"Why do you like woodworking?" This is a question I hear a lot, and I'm sure you get it, too. In response, I usually mumble something about how I like to work with my hands, or like the smell of wood, or the atmosphere in my shop. But I've never really been very happy with my answer. Well, guess what? There are actual, clinically verifiable reasons why you and I like woodworking, according to University of Chicago psychologist Mihaly Csikszentmihalyi, and explained in his book, "Flow: The Psychology of the Optimal Experience." See if these "elements of enjoyment" describe your woodworking "optimal" experience.
1) You like woodworking because it's a challenging task. It's not simple enough to get boring, and it's not complicated enough to create anxiety.
2) Merging of action and awareness. You're just in their doing it. You're not conscious of yourself standing in your shop "woodworking." You are simply a part of the process and the woodworking happens.
3) Clear goals. You know exactly what you want to build, how you want it to look. How many other things are this clear cut in your life?
4) Immediate feedback. You look at what you're doing and you know that it's right (or wrong), the joint fits or it doesn't.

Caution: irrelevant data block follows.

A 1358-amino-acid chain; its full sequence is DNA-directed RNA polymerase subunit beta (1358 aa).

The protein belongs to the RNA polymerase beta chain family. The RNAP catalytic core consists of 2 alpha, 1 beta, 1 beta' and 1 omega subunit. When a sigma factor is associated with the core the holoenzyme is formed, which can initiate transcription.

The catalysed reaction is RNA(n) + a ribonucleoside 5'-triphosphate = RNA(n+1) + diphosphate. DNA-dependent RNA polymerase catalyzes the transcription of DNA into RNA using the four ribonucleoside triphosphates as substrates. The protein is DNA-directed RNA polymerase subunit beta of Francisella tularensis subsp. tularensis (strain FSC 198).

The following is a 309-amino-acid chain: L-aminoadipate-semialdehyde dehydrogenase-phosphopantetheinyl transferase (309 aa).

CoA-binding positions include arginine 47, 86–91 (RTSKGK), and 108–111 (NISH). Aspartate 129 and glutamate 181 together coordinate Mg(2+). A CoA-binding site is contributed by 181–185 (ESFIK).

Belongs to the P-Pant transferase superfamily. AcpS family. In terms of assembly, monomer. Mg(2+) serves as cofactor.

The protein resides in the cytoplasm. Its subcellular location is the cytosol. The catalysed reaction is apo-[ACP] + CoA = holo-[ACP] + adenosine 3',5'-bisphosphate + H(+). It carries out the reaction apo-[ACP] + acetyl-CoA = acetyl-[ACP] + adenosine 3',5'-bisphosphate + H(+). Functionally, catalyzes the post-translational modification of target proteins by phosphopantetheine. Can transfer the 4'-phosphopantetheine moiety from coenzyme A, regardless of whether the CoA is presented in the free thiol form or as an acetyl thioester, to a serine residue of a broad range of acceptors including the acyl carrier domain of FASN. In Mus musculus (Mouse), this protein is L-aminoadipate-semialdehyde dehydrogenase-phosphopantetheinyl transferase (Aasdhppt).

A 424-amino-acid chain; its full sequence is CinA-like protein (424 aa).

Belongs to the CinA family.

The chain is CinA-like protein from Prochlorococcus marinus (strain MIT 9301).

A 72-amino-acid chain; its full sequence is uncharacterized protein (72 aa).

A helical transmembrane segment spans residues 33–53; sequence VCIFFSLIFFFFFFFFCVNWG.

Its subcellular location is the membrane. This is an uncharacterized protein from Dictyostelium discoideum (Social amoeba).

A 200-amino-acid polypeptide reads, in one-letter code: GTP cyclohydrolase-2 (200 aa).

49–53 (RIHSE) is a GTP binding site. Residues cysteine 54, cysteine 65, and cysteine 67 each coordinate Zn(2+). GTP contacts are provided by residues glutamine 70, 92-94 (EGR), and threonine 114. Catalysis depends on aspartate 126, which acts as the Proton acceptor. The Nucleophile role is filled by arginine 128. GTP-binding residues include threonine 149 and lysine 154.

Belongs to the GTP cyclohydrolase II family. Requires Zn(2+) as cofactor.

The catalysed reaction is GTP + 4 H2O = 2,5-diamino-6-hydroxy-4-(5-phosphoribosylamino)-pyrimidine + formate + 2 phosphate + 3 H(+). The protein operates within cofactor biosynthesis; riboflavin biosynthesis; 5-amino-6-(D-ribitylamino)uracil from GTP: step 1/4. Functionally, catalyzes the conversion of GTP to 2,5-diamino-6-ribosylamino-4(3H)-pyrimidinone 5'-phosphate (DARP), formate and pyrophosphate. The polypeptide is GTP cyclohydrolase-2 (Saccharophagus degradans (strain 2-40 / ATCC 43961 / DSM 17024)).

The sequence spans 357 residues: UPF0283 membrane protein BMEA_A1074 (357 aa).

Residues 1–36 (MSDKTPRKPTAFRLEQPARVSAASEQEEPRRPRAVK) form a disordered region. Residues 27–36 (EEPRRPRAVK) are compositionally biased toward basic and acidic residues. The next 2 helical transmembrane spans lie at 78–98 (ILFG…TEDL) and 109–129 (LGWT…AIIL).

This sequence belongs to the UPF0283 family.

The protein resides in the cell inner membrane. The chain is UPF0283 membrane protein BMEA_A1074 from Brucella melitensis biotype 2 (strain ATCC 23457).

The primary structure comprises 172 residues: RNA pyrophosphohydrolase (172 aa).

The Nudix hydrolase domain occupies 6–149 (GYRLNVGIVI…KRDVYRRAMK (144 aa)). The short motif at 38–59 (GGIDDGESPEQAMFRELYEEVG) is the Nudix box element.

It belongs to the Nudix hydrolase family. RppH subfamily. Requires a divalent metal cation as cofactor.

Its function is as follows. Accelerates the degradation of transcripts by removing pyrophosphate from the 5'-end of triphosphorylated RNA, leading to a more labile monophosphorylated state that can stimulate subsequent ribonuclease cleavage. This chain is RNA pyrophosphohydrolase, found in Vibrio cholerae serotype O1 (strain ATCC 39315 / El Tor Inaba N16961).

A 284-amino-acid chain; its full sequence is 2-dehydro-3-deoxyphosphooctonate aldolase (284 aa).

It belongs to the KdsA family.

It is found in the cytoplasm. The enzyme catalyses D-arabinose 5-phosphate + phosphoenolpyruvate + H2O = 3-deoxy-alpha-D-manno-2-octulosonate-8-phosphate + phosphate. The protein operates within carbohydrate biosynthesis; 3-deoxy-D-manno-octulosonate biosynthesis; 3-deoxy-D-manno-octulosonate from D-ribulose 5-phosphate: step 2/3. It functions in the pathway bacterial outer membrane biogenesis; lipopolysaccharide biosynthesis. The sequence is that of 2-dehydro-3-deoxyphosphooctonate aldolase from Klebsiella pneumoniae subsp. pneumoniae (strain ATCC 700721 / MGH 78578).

5) High degree of concentration. You're absolutely into it. Most things that would distract you go unnoticed.
6) Altered sense of time. I'm not really aware of how much time has passed until my wife comes down to my shop and says, "Are you EVER coming up to dinner?"
There are other elements of optimal experience, and you don't have to experience all of them to enjoy woodworking. And this sort of analysis can explain why you find happiness in other activities besides woodworking. But when I read this, I recognized something that I think applies to most woodworkers. So the next time someone asks you why you like woodworking, you can say, "There are several reasons I like woodworking, six of them to be exact. First, it's a challenging task..."